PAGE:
In an email to Luther, Saraji wrote that he “felt that the Army did not care about me and my superiors did not seem to care. On Jul. 1 the psychologist, Mr. Leach, wrote a letter recommending I have 2 weeks off.”
Rather than his commander, Sergeant 1st Class Duncan, follow the recommendation of Leach, Saraji was accused of going absent without leave and told he would not be given the 2 weeks off, along with being written up.
“I got too depressed,” Saraji wrote of his experience, “I was going to kill myself. I was depressed and tired of the racism and prejudice that I was receiving. I was talking on the phone with the Chaplain and he heard me cock my gun.”
Luckily, very shortly thereafter three officers appeared at his door and took him to nearby Fort Hood, where he was admitted into a psychiatric unit for a week. From there he was transferred to a facility in Wichita Falls for three weeks, where he was jumped by five soldiers who harassed him and called him a “towel head” and “sand nigger.” He was moved to a different floor of that hospital, but wrote, “I was afraid for my safety so I tried to run away from the hospital.”
Saraji returned to Fort Hood, only to find Duncan writing him up yet again. According to Saraji, when Duncan learned Saraji had nearly attempted suicide, he coolly told Saraji that he should go kill himself.
“Either Duncan was about to end up injured, or Saraji was going to injure himself,” Luther, who is appalled at Saraji’s treatment by his commander, told IPS, “These lower level commanders continue to intimidate and harass these soldiers, even soldiers who want to be deployed. Saraji had even offered to go back to Iraq. When you go find these guys getting kicked out for misconduct- you’ll find that prior to this you had commanders pushing them, punishing them, and harassing them, then they break.”
The warnings of Luther and Manion have already proven prophetic.
On Nov. 22, Killeen police reported that Fort Hood soldier, Army Spc. David Middlebrooks, was stabbed to death. The next day, 22-year-old Joshua Wyatt, another Fort Hood soldier, was shot to death in his residence. The killers of both soldiers are alleged to be Fort Hood soldiers as well.
Killings involving Fort Hood soldiers have been commonplace in recent years, even prior to the mass killing on Nov. 5. In the years leading up to that event, soldiers from Fort Hood were involved in the deaths of at least seven people in the previous five years alone, several of these incidents being soldier-on- soldier violence.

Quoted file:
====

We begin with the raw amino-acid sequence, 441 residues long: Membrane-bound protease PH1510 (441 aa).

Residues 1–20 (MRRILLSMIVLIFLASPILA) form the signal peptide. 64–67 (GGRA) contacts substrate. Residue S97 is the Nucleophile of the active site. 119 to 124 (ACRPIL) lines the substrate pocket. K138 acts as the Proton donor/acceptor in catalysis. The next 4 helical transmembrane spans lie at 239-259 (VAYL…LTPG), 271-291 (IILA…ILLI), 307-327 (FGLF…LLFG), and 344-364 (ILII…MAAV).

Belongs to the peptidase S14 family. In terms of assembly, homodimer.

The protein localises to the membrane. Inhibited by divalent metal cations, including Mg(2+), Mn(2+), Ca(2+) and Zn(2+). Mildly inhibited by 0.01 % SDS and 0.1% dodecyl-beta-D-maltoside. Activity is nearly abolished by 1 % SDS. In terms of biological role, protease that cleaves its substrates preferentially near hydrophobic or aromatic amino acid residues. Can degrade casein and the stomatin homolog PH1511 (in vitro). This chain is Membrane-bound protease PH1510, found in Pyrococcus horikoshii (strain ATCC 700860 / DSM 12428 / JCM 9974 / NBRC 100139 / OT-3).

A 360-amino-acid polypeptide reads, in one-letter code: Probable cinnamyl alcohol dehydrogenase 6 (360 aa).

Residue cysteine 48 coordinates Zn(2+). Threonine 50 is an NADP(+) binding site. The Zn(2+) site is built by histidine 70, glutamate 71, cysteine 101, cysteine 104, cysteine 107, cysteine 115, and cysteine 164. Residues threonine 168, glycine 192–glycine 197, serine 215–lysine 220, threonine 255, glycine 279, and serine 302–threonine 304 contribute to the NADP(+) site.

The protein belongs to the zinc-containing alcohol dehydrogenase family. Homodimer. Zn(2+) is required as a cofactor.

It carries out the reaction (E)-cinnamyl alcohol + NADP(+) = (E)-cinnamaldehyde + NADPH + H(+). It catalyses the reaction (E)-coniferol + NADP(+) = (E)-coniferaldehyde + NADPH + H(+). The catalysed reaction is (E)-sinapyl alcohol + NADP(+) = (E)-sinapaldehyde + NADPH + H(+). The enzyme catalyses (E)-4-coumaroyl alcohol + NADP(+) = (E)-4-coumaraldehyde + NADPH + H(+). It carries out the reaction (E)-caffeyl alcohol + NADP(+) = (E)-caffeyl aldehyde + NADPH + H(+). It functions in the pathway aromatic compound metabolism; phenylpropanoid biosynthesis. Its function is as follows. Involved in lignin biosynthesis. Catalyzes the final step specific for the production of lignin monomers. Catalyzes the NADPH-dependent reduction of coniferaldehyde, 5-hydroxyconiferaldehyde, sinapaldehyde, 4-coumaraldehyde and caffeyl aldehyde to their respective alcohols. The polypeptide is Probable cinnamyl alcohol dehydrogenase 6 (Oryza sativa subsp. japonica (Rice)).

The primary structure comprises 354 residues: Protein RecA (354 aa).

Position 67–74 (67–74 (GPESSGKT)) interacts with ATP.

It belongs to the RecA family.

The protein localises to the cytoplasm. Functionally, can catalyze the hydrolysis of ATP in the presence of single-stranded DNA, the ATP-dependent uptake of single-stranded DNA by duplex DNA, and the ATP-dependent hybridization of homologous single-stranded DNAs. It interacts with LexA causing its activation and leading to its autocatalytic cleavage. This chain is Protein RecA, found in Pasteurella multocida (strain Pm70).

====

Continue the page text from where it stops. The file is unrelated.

Taking one of these as an example, in Sep. 2008, Spc. Jody Wirawan fatally shot 1st Lt. Robert Fletcher. When Killeen police arrived, Wirawan proceeded to commit suicide.
In addition, Luther told IPS that at least two soldiers at Fort Hood have attempted suicide since Nov. 5.
And the killings are not limited to Fort Hood.
In upstate New York in the town of Leray, on the outskirts of Fort Drum, home of the 10th Mountain Division, between Nov. 29 and 30, soldiers Waide James and Diego Valbuena were murdered by Joshua Hunter, another Fort Drum soldier, according to Jefferson County Sheriff John Burns.
Both victims died of multiple stab wounds.
On Sep. 29, five weeks before the massacre at Fort Hood, Manion sent a letter to President Barack Obama.
Manion’s letter stated, “Frankly, in my more than 25 years of clinical practice, I have never seen such immense emotional suffering and psychological brokenness – literally, a relentless stream of courageous, well-trained and formerly strong Marines, deeply wounded psychologically by the immensity of their combat experiences.”
The letter went on to explain how he had, over the previous six months, raised serious concerns “about several very dangerous inadequacies of the clinics [at Camp Lejune] operations as well as recurring incidents of signiﬁcant psychological abuse of Marines who were seeking our care.”
The doctor warned President Obama that his experience at Camp Lejeune “represents a more pervasive problem at Camp Lejeune and perhaps even throughout the institutional culture of the military.”
Seeing the clear potential for the impending disaster of soldier-on-soldier violence as a result of untreated PTSD, Manion’s letter continued with a sense of urgency: “Mr. President, given what I’ve witnessed and personally experienced, I think that, beyond the immediate issue of my ﬁring and my patients’ care, it’s vital that these ﬂaws be named and examined.”